When it comes to printing, the terminology can be confusing. What exactly is the difference between toner and ink? Are they interchangeable? Is there a difference between laser and inkjet printers? Remanufactured-what!? Considering the cost of printing, your best strategy is understanding exactly what each term means and where you can save money without sacrifices quality. The following is a quick glossary to help you navigate your company’s next printing purchase.

Toner: A carbon-polymer powder mix used in laser printers and copy machines to form the text and images on a print out. A fuser melts the toner and binds it to the paper.

Printer Ink cartridge: Also known as an inkjet cartridge, the printer ink cartridge is a replaceable ink component of an inkjet printer. The printer uses hear to transfer the ink from the cartridge to the page.

OEM Cartridge: Stands for Original Equipment Manufacturer cartridge. These name brand cartridges are produced by the printer manufacturing companies, such as Canon, Hewlett Packard or Lexmark. You pay a brand premium for OEM cartridges.

Compatible cartridge: Compatible cartridges are non-recycled, generic versions of OEM cartridges. They are a portion of the cost of the OEM cartridges and are typically of very high quality.

Remanufactured cartridge: A recycled printer cartridge. If the manufacturer adheres to the Quality Assurance system known as ISO-9000, these cartridges are of equal quality to OEM cartridges. They can even be used for graphic design. Remanufactured cartridges will save you between 50 and 75% on ink costs, with even greater savings when you buy discount cartridges in bulk.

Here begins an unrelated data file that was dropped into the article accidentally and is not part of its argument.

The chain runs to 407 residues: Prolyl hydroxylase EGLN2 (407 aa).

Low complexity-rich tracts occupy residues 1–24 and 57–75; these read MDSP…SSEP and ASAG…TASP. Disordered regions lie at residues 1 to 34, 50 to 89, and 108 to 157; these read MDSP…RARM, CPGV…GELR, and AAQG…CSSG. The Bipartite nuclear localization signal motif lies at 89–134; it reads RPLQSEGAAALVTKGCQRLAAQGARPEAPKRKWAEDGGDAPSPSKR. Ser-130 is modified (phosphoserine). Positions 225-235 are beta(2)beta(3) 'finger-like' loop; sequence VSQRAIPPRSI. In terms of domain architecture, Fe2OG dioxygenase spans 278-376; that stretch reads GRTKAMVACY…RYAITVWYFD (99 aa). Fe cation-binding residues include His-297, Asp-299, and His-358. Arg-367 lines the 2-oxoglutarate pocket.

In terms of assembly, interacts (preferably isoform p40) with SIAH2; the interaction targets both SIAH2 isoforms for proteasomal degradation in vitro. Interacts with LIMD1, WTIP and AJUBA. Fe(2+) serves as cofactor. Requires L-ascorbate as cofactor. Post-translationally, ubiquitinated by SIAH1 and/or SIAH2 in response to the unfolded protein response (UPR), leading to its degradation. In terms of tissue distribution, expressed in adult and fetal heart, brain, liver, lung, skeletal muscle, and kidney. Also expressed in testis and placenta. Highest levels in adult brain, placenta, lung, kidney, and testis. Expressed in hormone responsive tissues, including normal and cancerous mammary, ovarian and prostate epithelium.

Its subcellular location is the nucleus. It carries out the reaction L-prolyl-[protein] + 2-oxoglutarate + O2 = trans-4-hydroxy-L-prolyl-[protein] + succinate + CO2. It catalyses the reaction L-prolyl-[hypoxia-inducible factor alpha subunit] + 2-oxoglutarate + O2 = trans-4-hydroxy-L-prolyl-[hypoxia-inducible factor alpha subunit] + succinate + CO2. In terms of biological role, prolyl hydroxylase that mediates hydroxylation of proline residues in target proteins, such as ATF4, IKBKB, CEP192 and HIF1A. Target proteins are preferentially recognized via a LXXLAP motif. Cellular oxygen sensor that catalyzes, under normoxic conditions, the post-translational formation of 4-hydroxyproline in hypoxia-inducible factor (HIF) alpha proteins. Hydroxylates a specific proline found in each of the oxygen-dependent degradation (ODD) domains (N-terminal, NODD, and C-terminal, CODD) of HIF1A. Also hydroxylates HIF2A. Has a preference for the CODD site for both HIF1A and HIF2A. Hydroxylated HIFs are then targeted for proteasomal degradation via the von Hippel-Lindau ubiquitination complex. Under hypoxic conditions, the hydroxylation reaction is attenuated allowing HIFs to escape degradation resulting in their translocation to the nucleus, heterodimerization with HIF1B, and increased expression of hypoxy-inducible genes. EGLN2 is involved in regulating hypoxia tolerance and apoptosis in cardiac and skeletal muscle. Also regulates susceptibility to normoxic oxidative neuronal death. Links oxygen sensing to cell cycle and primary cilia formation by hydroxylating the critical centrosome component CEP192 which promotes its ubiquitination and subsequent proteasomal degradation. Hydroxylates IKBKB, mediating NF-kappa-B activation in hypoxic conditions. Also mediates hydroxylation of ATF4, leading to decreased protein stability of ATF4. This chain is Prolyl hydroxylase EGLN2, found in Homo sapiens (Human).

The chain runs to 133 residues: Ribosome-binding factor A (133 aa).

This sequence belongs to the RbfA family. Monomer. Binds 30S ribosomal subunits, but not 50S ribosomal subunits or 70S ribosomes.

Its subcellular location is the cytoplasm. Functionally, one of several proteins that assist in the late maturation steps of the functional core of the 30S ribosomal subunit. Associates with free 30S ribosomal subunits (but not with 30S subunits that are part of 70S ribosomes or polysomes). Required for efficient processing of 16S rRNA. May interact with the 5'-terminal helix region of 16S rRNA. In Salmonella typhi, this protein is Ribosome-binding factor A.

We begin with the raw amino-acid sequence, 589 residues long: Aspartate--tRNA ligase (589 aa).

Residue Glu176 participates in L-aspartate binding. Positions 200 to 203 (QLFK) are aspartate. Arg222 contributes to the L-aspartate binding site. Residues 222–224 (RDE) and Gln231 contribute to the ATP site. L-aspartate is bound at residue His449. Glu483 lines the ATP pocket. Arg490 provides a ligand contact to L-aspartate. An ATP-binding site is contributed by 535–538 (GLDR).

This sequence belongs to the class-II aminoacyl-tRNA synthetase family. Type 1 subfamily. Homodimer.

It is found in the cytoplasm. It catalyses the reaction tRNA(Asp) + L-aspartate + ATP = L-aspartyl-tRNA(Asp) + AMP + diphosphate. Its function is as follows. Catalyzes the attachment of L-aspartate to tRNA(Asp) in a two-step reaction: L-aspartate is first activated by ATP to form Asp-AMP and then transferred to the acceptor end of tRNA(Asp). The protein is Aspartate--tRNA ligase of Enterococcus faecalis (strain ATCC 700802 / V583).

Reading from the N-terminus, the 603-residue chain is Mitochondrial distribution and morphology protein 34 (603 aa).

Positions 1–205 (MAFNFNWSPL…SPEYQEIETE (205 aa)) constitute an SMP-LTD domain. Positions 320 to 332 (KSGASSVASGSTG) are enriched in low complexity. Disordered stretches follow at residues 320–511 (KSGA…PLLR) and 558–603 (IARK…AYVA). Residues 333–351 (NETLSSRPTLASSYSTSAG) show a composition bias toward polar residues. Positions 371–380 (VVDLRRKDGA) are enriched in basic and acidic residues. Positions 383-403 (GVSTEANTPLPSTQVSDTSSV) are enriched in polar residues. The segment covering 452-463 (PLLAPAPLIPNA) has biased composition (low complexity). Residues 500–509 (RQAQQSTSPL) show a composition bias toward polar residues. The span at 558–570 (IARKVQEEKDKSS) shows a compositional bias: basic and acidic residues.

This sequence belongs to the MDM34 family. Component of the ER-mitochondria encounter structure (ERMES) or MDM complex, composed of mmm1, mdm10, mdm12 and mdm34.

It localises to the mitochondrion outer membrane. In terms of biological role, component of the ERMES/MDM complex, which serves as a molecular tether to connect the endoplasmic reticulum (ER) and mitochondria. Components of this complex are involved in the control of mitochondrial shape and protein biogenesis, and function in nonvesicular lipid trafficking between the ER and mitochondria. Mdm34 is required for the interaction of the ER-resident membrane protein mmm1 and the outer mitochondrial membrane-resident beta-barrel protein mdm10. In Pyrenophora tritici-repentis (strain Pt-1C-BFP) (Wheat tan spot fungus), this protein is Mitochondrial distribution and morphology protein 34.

Laser printer: An “electrostatic” printer that uses laser beam to transfer toner to paper thus creating the text and images.

Inkjet printer: A computer printer that reproduces a digital image by propelling variably-sized droplets of liquid via heat (which makes the liquid bubble and splatter) onto a page.

Printhead: Used to deliver the ink to the page that you are printing, the printhead is vitally important to your print quality (never touch a printhead!) and can wear out over time.

Nozzles: Many nozzles or “jets” are located on the printhead. These nozzels heat and cool the ink inside the cartridge so that ink can be moved onto the paper.




About the Author: